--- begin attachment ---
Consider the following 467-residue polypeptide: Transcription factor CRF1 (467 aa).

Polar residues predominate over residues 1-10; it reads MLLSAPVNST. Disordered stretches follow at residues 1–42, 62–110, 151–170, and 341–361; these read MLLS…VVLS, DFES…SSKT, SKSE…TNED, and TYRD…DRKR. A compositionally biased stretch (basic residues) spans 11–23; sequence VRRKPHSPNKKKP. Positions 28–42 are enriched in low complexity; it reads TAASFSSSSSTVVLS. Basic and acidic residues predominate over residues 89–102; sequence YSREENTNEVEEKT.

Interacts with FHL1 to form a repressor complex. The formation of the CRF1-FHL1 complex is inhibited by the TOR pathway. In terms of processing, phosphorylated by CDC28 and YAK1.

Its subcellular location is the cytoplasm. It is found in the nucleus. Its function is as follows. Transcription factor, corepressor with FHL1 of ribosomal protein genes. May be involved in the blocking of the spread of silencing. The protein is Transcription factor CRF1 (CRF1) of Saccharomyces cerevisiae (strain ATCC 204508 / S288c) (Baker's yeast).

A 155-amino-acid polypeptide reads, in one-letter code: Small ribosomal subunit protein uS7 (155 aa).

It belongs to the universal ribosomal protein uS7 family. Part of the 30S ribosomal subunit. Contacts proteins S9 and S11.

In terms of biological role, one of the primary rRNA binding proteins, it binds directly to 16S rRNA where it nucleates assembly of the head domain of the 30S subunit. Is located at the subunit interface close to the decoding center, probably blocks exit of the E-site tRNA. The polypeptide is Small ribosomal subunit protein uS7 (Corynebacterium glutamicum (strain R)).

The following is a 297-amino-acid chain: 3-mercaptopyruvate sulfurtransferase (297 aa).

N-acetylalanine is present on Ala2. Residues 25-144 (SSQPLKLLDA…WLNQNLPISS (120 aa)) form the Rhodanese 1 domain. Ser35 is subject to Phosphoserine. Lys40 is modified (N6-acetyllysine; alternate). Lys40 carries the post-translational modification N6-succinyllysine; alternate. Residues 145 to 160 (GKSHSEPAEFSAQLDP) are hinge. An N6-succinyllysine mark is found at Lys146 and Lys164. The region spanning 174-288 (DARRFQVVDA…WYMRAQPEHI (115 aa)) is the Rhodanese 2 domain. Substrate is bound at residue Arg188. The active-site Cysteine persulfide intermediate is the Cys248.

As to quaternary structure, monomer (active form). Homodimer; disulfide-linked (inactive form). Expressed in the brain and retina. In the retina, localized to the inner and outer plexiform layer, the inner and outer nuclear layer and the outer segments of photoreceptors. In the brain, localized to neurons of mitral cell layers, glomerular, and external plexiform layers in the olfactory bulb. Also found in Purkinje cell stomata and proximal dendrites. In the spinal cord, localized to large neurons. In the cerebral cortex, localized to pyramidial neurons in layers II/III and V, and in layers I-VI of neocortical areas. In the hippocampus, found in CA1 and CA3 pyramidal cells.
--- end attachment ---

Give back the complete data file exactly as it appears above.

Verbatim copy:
Consider the following 467-residue polypeptide: Transcription factor CRF1 (467 aa).

Polar residues predominate over residues 1-10; it reads MLLSAPVNST. Disordered stretches follow at residues 1–42, 62–110, 151–170, and 341–361; these read MLLS…VVLS, DFES…SSKT, SKSE…TNED, and TYRD…DRKR. A compositionally biased stretch (basic residues) spans 11–23; sequence VRRKPHSPNKKKP. Positions 28–42 are enriched in low complexity; it reads TAASFSSSSSTVVLS. Basic and acidic residues predominate over residues 89–102; sequence YSREENTNEVEEKT.

Interacts with FHL1 to form a repressor complex. The formation of the CRF1-FHL1 complex is inhibited by the TOR pathway. In terms of processing, phosphorylated by CDC28 and YAK1.

Its subcellular location is the cytoplasm. It is found in the nucleus. Its function is as follows. Transcription factor, corepressor with FHL1 of ribosomal protein genes. May be involved in the blocking of the spread of silencing. The protein is Transcription factor CRF1 (CRF1) of Saccharomyces cerevisiae (strain ATCC 204508 / S288c) (Baker's yeast).

A 155-amino-acid polypeptide reads, in one-letter code: Small ribosomal subunit protein uS7 (155 aa).

It belongs to the universal ribosomal protein uS7 family. Part of the 30S ribosomal subunit. Contacts proteins S9 and S11.

In terms of biological role, one of the primary rRNA binding proteins, it binds directly to 16S rRNA where it nucleates assembly of the head domain of the 30S subunit. Is located at the subunit interface close to the decoding center, probably blocks exit of the E-site tRNA. The polypeptide is Small ribosomal subunit protein uS7 (Corynebacterium glutamicum (strain R)).

The following is a 297-amino-acid chain: 3-mercaptopyruvate sulfurtransferase (297 aa).

N-acetylalanine is present on Ala2. Residues 25-144 (SSQPLKLLDA…WLNQNLPISS (120 aa)) form the Rhodanese 1 domain. Ser35 is subject to Phosphoserine. Lys40 is modified (N6-acetyllysine; alternate). Lys40 carries the post-translational modification N6-succinyllysine; alternate. Residues 145 to 160 (GKSHSEPAEFSAQLDP) are hinge. An N6-succinyllysine mark is found at Lys146 and Lys164. The region spanning 174-288 (DARRFQVVDA…WYMRAQPEHI (115 aa)) is the Rhodanese 2 domain. Substrate is bound at residue Arg188. The active-site Cysteine persulfide intermediate is the Cys248.

As to quaternary structure, monomer (active form). Homodimer; disulfide-linked (inactive form). Expressed in the brain and retina. In the retina, localized to the inner and outer plexiform layer, the inner and outer nuclear layer and the outer segments of photoreceptors. In the brain, localized to neurons of mitral cell layers, glomerular, and external plexiform layers in the olfactory bulb. Also found in Purkinje cell stomata and proximal dendrites. In the spinal cord, localized to large neurons. In the cerebral cortex, localized to pyramidial neurons in layers II/III and V, and in layers I-VI of neocortical areas. In the hippocampus, found in CA1 and CA3 pyramidal cells.